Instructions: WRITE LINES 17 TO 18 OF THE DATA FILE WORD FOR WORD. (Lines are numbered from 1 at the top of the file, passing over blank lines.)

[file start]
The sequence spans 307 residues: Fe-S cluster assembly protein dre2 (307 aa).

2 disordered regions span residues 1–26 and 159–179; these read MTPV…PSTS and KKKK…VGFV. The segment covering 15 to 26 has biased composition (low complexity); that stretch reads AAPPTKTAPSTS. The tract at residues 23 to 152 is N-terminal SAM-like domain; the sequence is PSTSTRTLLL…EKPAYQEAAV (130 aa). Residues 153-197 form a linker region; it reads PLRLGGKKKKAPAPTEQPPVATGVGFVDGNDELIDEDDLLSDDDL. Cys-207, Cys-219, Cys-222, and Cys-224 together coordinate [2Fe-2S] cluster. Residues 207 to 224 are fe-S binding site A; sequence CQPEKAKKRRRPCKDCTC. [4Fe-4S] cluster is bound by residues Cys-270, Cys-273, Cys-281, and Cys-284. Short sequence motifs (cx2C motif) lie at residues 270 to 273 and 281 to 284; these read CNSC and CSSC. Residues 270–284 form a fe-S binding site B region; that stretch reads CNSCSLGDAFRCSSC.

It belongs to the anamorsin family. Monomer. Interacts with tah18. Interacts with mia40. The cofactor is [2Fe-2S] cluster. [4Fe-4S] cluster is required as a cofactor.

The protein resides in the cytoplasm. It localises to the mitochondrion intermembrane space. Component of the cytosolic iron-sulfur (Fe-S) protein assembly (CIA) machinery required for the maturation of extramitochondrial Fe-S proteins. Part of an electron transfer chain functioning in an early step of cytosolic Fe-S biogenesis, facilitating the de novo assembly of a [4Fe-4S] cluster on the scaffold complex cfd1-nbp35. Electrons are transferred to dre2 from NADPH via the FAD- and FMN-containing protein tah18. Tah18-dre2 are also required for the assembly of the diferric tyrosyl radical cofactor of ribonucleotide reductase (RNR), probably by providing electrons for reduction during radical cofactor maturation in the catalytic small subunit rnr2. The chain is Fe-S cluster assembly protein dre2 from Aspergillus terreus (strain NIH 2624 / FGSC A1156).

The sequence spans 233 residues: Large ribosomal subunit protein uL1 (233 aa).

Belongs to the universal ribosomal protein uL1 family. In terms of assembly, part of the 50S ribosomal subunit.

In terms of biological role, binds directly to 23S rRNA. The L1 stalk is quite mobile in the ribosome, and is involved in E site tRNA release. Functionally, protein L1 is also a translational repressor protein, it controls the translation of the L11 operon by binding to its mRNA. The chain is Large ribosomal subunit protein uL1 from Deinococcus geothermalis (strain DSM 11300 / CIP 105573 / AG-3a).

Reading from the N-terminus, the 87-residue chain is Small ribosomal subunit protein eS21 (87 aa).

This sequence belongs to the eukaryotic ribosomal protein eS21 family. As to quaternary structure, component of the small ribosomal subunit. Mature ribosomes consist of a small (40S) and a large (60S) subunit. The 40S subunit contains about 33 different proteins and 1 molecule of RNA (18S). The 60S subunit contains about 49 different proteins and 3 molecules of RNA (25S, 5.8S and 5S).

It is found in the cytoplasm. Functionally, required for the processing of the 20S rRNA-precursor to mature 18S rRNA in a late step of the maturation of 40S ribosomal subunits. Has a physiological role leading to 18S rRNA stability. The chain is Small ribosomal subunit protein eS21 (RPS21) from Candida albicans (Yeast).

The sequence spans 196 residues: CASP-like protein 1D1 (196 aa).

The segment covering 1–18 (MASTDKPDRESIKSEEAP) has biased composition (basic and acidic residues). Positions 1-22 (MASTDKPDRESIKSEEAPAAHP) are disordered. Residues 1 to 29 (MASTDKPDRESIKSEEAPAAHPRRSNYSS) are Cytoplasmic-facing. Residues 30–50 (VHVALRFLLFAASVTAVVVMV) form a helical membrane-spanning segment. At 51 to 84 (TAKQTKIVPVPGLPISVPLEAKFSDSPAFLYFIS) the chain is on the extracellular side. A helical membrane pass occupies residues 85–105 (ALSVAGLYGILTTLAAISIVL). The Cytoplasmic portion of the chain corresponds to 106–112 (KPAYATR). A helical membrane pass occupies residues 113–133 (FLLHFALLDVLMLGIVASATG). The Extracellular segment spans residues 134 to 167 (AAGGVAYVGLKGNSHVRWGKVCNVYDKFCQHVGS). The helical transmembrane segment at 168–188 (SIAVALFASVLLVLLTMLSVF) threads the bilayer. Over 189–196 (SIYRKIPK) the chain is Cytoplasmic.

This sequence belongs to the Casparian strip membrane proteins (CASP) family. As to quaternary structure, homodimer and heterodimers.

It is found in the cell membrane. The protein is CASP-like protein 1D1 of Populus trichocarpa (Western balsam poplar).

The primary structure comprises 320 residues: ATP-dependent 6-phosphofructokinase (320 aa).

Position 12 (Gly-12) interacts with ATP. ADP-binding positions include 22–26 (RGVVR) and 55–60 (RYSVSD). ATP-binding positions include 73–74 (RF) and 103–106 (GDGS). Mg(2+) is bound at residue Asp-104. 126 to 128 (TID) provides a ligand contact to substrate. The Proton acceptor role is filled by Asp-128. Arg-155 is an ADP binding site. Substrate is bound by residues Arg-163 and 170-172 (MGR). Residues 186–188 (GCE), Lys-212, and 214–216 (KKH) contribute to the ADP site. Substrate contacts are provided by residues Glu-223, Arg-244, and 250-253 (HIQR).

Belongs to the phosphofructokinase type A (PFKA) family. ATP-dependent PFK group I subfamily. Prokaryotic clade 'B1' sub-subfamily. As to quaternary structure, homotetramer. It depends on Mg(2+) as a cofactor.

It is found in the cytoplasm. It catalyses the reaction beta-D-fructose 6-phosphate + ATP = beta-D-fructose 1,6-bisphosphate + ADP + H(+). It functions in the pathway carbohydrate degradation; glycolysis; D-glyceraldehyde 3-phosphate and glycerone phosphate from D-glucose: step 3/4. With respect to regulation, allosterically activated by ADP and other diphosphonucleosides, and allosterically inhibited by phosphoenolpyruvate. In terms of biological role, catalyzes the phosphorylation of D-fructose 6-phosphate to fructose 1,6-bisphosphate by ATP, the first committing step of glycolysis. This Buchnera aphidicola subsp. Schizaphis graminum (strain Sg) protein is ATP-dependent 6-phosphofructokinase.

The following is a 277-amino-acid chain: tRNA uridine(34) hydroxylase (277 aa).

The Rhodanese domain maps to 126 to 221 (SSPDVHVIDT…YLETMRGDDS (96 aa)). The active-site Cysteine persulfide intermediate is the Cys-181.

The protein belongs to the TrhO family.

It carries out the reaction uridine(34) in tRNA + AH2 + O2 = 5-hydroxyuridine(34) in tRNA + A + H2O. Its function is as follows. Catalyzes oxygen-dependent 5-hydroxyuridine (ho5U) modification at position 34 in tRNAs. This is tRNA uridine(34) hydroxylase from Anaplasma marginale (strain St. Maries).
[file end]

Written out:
Belongs to the phosphofructokinase type A (PFKA) family. ATP-dependent PFK group I subfamily. Prokaryotic clade 'B1' sub-subfamily. As to quaternary structure, homotetramer. It depends on Mg(2+) as a cofactor.

It is found in the cytoplasm. It catalyses the reaction beta-D-fructose 6-phosphate + ATP = beta-D-fructose 1,6-bisphosphate + ADP + H(+). It functions in the pathway carbohydrate degradation; glycolysis; D-glyceraldehyde 3-phosphate and glycerone phosphate from D-glucose: step 3/4. With respect to regulation, allosterically activated by ADP and other diphosphonucleosides, and allosterically inhibited by phosphoenolpyruvate. In terms of biological role, catalyzes the phosphorylation of D-fructose 6-phosphate to fructose 1,6-bisphosphate by ATP, the first committing step of glycolysis. This Buchnera aphidicola subsp. Schizaphis graminum (strain Sg) protein is ATP-dependent 6-phosphofructokinase.